You Can’t Drink and Watch Someone Twerk in Mississippi
The Mississippi Alcohol Beverage Control board has a strict rule about liquor and adult entertainment: they don’t mix. This means no jägerbombs at a strip club, and no vodka sodas at any event they deem “sexual in nature.” The Mississippi ABC is very clear about its policy: in summary, no fun allowed.
This is a pretty hardline rule, intended to prevent sexual entertainment from becoming the booze-soaked mess it should by all rights be. The rule is being called into question after being invoked to cancel a twerk-centric concert by bounce star Big Freedia. The Mississippi ABC threatened The Dollar Box Showroom with fines and revocation of its liquor license if it featured Freedia’s show, due to “potential gyrating.”
Before we address the craziness of this law and its application, there are some questions to answer. Like who is Big Freedia and what is bounce?
Big Freedia, born Freddie Ross, is a hip hop artist hailing from New Orleans. Freedia is the biggest name in bounce music, and has helped bring the genre’s music and dance style to the masses. Rolling Stone even raved over her performance at SXSW in 2013, and that same year Big Freedia also set the Guinness World Record for most amount of people twerking simultaneously.
As for bounce music, the simplest way to describe it is that it’s really, really fun. Check out this video for an example of the dancing associated with bounce, and you’ll see that it’s high-energy, fast-paced, and a far cry from the feeble shakes of Miley Cyrus and the like. The dance is a long-standing element of New Orleans hip hop culture, and has been traced back to dance traditions from sources as varied as Haiti’s gouyad, Jamaica’s whine, and the Ivory Coast’s mapouka–all part of the African diaspora.
The reason that the Mississippi ABC interfered with Freedia’s show at The Dollar Box Showroom in Hattiesburg, Mississippi, is that her performance is considered to be “adult entertainment,” and sexual in nature. In one of the most hilarious interviews in recent memory, Mississippi ABC’s Chief of Enforcement Rusty Hanna explained, “You can’t wear a thong. You must keep the cleft of your buttocks covered, and you cannot simulate a sex act.”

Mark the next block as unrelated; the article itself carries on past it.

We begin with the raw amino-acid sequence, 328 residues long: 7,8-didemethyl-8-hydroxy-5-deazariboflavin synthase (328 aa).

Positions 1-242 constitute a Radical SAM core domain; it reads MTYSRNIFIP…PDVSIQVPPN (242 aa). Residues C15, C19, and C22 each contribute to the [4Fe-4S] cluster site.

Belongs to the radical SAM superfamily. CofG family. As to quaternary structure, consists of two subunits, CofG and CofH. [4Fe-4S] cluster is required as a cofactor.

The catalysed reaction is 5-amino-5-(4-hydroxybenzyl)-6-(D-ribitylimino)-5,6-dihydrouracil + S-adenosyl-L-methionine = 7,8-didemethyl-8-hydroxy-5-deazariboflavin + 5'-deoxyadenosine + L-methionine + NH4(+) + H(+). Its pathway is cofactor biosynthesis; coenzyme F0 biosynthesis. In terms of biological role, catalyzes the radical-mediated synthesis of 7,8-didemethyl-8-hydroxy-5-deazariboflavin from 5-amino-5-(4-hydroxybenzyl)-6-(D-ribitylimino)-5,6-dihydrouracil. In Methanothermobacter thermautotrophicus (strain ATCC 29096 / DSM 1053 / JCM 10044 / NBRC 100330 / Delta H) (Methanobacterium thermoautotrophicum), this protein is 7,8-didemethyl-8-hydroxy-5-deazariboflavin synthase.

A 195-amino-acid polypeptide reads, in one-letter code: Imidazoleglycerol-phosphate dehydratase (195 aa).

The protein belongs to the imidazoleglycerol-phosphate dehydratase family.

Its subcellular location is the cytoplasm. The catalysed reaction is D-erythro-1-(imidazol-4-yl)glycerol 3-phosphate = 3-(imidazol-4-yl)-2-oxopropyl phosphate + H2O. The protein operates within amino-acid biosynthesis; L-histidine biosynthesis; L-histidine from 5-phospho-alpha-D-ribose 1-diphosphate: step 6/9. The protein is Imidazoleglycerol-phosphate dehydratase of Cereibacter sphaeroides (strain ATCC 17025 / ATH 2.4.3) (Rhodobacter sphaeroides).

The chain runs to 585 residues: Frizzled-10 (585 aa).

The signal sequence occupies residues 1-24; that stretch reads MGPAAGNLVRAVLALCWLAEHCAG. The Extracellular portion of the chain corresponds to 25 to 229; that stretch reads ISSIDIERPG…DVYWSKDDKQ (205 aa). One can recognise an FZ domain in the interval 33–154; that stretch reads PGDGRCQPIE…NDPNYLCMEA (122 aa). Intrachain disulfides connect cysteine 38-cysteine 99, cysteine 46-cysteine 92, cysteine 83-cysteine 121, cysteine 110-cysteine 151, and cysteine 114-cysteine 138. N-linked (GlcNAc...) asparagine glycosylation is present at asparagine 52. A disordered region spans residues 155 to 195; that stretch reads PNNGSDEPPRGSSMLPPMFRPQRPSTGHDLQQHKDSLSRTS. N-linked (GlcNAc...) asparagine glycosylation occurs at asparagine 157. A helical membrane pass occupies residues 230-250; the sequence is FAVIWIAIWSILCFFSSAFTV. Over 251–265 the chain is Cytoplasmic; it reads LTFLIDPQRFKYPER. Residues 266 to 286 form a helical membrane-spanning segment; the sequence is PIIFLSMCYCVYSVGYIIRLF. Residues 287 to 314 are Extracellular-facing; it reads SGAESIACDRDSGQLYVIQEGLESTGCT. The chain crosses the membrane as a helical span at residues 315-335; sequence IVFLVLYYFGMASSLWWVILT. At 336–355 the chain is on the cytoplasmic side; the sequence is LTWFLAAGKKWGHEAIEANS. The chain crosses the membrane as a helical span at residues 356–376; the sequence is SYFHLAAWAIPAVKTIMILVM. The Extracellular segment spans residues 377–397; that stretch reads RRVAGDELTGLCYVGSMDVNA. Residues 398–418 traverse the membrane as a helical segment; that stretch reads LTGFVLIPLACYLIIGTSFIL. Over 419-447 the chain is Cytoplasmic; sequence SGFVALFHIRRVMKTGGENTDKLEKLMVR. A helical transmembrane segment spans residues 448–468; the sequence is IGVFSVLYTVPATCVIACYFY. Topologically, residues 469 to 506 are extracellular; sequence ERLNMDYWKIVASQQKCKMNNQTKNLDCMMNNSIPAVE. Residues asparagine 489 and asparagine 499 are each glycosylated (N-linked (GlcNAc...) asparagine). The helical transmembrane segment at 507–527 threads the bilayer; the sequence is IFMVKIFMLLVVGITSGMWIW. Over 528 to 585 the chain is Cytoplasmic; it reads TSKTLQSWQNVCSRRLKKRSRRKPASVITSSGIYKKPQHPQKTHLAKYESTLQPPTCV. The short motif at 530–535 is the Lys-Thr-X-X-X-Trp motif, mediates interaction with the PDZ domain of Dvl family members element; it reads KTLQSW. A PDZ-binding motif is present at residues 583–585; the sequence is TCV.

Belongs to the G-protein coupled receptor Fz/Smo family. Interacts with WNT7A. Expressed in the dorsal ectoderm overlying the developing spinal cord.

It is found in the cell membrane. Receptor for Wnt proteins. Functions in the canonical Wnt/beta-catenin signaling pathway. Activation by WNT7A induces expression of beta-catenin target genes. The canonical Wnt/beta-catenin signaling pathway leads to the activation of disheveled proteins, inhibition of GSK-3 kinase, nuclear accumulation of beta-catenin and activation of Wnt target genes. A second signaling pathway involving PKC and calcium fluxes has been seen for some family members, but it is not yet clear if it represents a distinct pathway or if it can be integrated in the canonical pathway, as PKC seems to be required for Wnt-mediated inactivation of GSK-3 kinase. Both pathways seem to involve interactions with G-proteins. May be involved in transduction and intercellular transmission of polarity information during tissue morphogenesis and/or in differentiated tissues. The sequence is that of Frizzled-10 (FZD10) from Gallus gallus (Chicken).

This is bogus for two reasons. Not only because the law is a pretty dumb one, but, moreover, that it’s unevenly enforced. The ABC hasn’t taken this kind of stand against a Beyoncé, Miley Cyrus, or Rihanna concert, all of which feature a heavy dose of hip gyrations and sexually charged dancing. Plus, Freedia’s twerking isn’t designed to titillate a passive viewer like stripping or lap dances. At a Freedia concert, the audience is all twerking along, and attendees are invited to join Freedia on the stage. It’s celebratory and appreciative in a way that a strip performance is not.
I’ll admit a degree of bias towards the free enjoyment of bounce music and the associated dance. I had the pleasure of attending a Big Freedia concert in Washington, D.C., and it took me hours to wipe the smile off of my face after Freedia had left the stage. Not once was I disturbed by a buttock cleft or a sex simulation. So why have the good people of Mississippi been deprived of that joy? Freedia’s not sure why:
“I’ve been there numerous amounts of times already, so I’m not sure who’s pulling this cord or what’s going on up there. But my legal team will be taking action. It’s sad that the fans in Mississippi could not get to see me and indulge and have fun like we normally do. I just played at the Mississippi Coliseum with Lil Wayne and Young Jeezy.”
Many suspect, however, that Freedia’s recent involvement with the Beyoncé song “Formation” may have made her a target for law enforcement officers. Freedia offers backing vocals on Beyoncé’s song about her proud southern black female identity, contributing with her unabashed celebration of southern food. Freedia raps,
It’s hard to believe that Freedia’s contribution to Beyoncé’s song could be taken as a criticism of the police, but Beyoncé’s music video and subsequent Super Bowl performance caused a political stir among some groups. Freedia’s association with that Beyoncé song could be the reason she’s under further scrutiny.
If Mississippi is going to stand by a law that prevents someone from drinking liquor while they watch a person strip, they should at least recognize the difference between “adult entertainment” and a dance with strong cultural ties designed to celebrate heritage and inspire bodacious fun.